Has your dog ever woken you up by sniffing your face, or perhaps offering affectionate ‘snoot boops’? Does Fido sometimes get completely fixated on a scent he’s picked up on his walk? Your canine companion’s cute nose is one of his most adorable features. It’s also pretty amazing in and of itself! A local vet discusses Man’s Best Friend’s sniffer below.
We all know that dogs have a great sense of smell, but the actual data is pretty mind-boggling. Fido has as many as 300 million scent receptors in his nose. In contrast, we have a mere 6 million. To put that into perspective, dogs can sniff out a single drop of liquid in 20 Olympic-sized pools.
We’ve long made use of Fido’s keen sense of smell for hunting and tracking. However, these days, one can find pups trained to specifically sniff out many different things, including bombs, drugs, dead bodies, and even bedbugs. Some of our furry buddies are also able to detect illnesses and imbalances in the human body, and can smell things like cancer, upcoming seizures, and blood sugar changes.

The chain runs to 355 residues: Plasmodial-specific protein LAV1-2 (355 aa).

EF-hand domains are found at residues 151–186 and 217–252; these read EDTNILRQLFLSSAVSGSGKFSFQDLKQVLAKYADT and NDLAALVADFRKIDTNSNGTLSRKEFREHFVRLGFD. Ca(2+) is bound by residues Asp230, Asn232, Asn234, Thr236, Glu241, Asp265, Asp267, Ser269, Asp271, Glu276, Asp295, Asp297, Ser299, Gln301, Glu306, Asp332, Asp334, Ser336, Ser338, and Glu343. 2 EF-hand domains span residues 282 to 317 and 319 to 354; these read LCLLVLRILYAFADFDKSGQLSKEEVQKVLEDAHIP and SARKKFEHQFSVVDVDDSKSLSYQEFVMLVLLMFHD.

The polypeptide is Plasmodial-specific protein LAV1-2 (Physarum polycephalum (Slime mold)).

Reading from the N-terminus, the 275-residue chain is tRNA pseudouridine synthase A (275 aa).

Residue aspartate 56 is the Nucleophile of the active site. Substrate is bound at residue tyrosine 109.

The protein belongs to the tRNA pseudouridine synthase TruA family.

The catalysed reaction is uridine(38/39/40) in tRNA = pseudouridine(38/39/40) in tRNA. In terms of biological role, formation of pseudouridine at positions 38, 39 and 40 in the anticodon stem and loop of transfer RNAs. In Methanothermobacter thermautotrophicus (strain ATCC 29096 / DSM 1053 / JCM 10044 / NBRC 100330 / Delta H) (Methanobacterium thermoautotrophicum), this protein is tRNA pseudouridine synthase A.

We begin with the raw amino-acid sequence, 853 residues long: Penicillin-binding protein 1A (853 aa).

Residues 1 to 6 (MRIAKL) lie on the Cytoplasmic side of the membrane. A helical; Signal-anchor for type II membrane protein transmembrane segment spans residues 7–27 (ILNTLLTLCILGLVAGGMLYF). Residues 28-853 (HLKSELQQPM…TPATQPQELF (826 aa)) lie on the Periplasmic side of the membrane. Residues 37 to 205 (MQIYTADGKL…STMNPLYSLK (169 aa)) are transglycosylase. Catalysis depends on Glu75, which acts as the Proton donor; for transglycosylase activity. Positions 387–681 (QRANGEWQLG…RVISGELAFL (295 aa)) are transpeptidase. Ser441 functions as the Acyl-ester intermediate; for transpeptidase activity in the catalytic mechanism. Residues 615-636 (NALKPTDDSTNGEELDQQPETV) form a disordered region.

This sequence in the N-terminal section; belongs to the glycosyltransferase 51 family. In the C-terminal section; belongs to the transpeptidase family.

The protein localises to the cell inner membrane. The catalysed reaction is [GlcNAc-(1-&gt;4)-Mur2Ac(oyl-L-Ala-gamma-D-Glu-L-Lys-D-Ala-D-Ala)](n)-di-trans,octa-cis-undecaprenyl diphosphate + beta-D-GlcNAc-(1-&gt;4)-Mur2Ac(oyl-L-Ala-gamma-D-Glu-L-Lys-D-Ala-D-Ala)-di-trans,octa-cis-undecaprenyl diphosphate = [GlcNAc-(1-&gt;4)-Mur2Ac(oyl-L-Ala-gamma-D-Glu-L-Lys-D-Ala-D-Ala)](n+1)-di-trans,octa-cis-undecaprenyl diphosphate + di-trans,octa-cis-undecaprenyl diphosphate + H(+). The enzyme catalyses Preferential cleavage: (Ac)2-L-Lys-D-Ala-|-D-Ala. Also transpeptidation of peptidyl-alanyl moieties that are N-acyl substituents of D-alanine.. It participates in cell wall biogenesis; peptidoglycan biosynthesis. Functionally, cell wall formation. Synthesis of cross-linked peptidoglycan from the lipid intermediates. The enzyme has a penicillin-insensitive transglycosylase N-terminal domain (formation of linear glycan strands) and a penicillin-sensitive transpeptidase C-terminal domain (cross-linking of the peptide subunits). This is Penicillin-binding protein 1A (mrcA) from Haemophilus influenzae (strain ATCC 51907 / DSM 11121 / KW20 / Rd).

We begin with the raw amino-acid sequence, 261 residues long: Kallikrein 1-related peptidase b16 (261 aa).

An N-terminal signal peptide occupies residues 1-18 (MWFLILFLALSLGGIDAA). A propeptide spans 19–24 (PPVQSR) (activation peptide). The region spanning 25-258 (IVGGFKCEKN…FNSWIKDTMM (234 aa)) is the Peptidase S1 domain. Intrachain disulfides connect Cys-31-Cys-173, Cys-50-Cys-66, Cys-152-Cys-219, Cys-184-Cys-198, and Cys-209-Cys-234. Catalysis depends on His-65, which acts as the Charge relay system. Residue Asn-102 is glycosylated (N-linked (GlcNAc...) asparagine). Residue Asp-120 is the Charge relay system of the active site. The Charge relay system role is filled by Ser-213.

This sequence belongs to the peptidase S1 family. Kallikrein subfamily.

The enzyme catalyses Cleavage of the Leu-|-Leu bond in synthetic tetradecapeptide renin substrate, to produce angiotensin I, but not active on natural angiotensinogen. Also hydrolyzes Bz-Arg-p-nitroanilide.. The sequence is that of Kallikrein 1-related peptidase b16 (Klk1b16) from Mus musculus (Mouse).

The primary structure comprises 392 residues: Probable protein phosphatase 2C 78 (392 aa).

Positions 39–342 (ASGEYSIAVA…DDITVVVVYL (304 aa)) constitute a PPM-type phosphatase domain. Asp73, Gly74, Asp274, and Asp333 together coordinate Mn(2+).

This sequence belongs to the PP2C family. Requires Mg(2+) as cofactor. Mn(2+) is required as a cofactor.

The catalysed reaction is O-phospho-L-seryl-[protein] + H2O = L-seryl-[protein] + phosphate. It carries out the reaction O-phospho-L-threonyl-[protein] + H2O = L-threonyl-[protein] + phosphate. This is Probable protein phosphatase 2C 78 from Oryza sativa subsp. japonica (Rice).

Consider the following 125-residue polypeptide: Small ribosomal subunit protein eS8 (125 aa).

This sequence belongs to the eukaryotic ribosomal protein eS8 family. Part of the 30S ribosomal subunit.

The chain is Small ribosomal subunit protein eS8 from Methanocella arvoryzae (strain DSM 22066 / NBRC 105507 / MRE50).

As you have probably already noticed, Fido is always on the ‘lookout’ for new smells. (There’s actually a name for this: neophilia.) Indulge your four-legged friend a bit, and let him stop to smell the roses on his walks. That’s also a great life lesson!
Here’s another fun fact: your furry best friend’s nose has a unique print. Much like our fingerprints, dogs’ noseprints are all different, with no two being alike. (Note: if Fido likes making nose art on your windows, use vinegar and newspaper to clean your pup’s ‘canvas’ so he can start on his next masterpiece.)
You may have heard that if a dog’s nose is dry, it means that he’s sick. That actually isn’t the case! However, there is an advantage to having a wet nose. That moisture helps to trap scent particles, making it easier for Fido to smell … everything.
As you may know, pigs are often used for sniffing out truffles. However, they also damage the truffles in the process. Fido has helped to solve that problem. Dogs—particularly the Lagotto Romagnolo breed—are now often used instead of pigs.
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